Your job in life is to surrender
When I was in my late teens and early 20’s, I wanted to be rich and famous, to build a Fortune 500 company, and to convince as many people as possible to volunteer in the developing world.
In fact, I believed so strongly in volunteering globally that the first program I developed for Ignited Leadership was designed to motivate people to do exactly that. But if I’m being honest, I’m no longer convinced that volunteering in developing countries makes sense for the vast majority of people.
Most of the organizations that run volunteer programs, though well intentioned, are only marginally effective, at best. The academic studies on international development suggest that it’s making a disproportionately small impact in relation to the dollars and hours invested.
Today, my ambitions are much quieter: to improve a few people’s lives, to connect with the people I love, to take good care of myself so that I can give back, and to enjoy the process of living along the way.
This illustrates one of the biggest mistakes that I see emerging leaders make: holding themselves hostage to versions of who they were, as though their 28 year old self must be consistent with their 18 year old self.
A lot of the people I work with, especially the young adults with massive potential, get worried about finding the purpose of their lives: to be a graphic designer, to enter Christian heaven, to make their parents proud, to be “successful” in business, to create transcendent art, whatever.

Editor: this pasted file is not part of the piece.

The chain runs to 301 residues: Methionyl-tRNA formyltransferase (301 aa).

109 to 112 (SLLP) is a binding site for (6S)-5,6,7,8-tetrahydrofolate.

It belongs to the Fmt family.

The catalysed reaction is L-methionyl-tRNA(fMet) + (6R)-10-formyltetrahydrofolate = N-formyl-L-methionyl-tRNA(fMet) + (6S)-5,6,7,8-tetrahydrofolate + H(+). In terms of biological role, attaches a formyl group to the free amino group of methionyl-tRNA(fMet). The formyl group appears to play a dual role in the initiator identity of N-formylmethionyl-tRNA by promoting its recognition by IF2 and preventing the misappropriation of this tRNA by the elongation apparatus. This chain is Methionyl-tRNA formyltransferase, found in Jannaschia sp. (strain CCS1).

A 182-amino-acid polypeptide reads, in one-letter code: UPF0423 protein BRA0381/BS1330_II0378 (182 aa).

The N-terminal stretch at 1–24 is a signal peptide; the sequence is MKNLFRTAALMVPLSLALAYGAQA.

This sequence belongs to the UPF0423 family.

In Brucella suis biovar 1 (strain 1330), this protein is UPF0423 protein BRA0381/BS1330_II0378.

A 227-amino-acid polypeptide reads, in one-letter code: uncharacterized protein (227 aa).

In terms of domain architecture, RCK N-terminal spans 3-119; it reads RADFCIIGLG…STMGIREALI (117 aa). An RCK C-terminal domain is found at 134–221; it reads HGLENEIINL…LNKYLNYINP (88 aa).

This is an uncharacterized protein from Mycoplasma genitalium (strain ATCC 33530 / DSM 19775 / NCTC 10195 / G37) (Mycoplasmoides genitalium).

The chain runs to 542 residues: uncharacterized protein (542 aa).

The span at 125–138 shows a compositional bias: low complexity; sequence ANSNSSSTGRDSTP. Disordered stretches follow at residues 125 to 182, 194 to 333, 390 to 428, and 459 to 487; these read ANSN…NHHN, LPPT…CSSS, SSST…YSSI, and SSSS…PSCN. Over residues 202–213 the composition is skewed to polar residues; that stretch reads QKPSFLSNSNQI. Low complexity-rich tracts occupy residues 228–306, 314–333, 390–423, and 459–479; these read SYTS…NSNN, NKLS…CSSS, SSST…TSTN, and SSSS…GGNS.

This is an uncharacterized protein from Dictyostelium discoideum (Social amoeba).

But the truth is, most of us don’t have just one singular purpose that will stick with us for our entire lives; our purpose evolves as life expands and the world shifts shapes around us.
Maybe after 15 years of being a doctor, you’ll wake up one day to face the fact that medicine and the human body no longer inspires you. Or maybe you’ll build a stable life in a city that you love only to realize that you need to pack your bags and move on to the next locale, the next circle of people, the next adventure. That’s where I’m at right now as I write.
This can feel impossible, heartbreaking, and confusing, yet inspiring, energizing, and life-affirming all at once. In fact, if you’re doing it right, it will feel that way. And that’s ok. Your job is to stay true to yourself, even when 18-year-old you would be perplexed by who you’ve become at 28.
If you’re able to step out of your context and truly feel the way you feel, you’re doing something right. You’re alive.
When you find the courage to follow your internal compass, you start to strip the protective layers of yourself back and back and back and you get closer to your specific truth. Your power grows as you allow each experience that shaped you yesterday to create a new experience that shapes you today.
This isn’t to say your new iteration is totally without context – ideally, you draw on your past versions and purposes to animate the present version of yourself. For me, the insane partying of my early 20’s gave way to my interest in meditation and my interest in creating a deeper connection with the world. The years spent onstage doing magic equipped me with the skills I use to be a professional speaker. The experience with international development taught me to be critical of how we improve other people’s lives, both locally and globally.
And your job, as impossible as it seems, is to surrender. Surrender the old you, the old purpose, the old vision, to allow space for the new you to gain more power, clarity and truth in the present.
For me, this phoenix process of destruction and creation happens every couple of years. I think that’s normal. Maybe one day, I’ll get to some singular purpose and spend decades working on that. But until then, I’ll accept that my obligation in life is to peel back the layers.
Because each new purpose, direction, and iteration of you becomes better equipped to shape your life and serve the people around you.
Hat tip: the structure and arrangement of this article was notably influenced by my friend and editor, Meredith Whitfield. Thanks Meredith.
Photo credit: “Rebirth” by Alice Popkorn